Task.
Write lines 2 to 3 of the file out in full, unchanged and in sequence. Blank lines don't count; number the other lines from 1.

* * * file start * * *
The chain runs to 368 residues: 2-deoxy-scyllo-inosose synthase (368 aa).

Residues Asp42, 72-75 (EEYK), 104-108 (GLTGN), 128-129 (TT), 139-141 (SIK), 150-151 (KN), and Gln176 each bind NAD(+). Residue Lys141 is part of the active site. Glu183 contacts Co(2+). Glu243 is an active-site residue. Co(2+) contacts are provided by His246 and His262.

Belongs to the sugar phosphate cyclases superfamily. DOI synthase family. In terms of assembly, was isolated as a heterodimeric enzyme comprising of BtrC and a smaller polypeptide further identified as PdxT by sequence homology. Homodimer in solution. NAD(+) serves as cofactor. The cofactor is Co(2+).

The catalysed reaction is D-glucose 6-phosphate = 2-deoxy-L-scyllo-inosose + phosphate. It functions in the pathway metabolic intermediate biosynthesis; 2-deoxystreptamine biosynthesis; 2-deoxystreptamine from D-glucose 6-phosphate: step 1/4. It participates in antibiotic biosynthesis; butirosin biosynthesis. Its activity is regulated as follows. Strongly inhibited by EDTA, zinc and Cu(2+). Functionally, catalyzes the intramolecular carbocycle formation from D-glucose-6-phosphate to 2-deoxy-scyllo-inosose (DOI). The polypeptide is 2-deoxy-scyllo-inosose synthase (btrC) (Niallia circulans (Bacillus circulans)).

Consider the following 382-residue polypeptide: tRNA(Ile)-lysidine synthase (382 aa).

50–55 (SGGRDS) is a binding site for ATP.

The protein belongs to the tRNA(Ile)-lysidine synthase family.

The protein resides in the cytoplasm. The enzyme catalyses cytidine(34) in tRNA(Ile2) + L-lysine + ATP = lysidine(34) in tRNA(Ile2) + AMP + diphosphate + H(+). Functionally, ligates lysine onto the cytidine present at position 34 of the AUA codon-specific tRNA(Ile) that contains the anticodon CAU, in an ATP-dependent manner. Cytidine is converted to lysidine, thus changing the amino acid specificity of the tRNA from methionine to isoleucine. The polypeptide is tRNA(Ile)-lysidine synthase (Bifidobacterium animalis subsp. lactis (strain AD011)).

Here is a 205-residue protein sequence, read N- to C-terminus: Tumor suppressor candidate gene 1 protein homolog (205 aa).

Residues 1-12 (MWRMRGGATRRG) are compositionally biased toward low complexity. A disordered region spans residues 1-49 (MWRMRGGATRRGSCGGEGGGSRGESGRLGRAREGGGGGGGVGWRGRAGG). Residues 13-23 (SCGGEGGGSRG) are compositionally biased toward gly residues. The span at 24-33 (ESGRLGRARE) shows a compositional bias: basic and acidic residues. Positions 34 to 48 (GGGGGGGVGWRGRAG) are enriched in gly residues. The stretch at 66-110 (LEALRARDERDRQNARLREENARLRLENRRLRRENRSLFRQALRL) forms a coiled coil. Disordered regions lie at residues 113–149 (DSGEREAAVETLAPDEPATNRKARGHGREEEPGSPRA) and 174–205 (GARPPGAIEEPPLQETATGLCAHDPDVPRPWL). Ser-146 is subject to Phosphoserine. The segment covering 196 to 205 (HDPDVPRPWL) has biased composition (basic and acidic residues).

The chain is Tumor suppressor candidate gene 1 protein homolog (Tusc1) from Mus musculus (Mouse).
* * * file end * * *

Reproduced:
Residues Asp42, 72-75 (EEYK), 104-108 (GLTGN), 128-129 (TT), 139-141 (SIK), 150-151 (KN), and Gln176 each bind NAD(+). Residue Lys141 is part of the active site. Glu183 contacts Co(2+). Glu243 is an active-site residue. Co(2+) contacts are provided by His246 and His262.

Belongs to the sugar phosphate cyclases superfamily. DOI synthase family. In terms of assembly, was isolated as a heterodimeric enzyme comprising of BtrC and a smaller polypeptide further identified as PdxT by sequence homology. Homodimer in solution. NAD(+) serves as cofactor. The cofactor is Co(2+).